Nothing to See Here

Notice anything about this kitchen?

No?

Good—that’s the point.

Yet despite the unassuming nature, it’s a space which was thoughtfully designed to accommodate the evolving needs of wheelchair user David Cornis.

Everything—from the knee clearance under the sink, to the easily accessible handles, to the angled roof which creates an asymmetrical overall space—is the result of a deep dive into the real life needs of David and others like him.

But solutions in and of themselves aren’t particularly new. What is remarkable, however, is the attention being paid to how seamlessly these solutions can be integrated into familiar landscapes.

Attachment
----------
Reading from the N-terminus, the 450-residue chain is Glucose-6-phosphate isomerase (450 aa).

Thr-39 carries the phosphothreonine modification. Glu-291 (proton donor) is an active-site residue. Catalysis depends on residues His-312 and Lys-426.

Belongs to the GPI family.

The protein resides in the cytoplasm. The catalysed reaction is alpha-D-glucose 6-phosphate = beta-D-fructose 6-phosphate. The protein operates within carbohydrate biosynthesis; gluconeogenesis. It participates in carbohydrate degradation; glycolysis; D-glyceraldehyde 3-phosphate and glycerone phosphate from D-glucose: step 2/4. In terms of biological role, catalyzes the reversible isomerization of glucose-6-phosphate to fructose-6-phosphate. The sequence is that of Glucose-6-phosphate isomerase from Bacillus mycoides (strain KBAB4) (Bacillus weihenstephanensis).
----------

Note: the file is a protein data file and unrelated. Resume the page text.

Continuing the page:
And the effect is profound.

Rather than feeling suggestive of hospitals (and all the dread they evoke) these new homes inspire a sense of independence and autonomy which allows inhabitants to live on their own terms for much longer than previous generations.

And while we applaud the efforts of FabCab (who designed this particular home) and others like them, there’s also a sense this is the approach we should’ve been using along. Maybe it’s true what they say: the best ideas really are the simplest.  

Hal Ebbott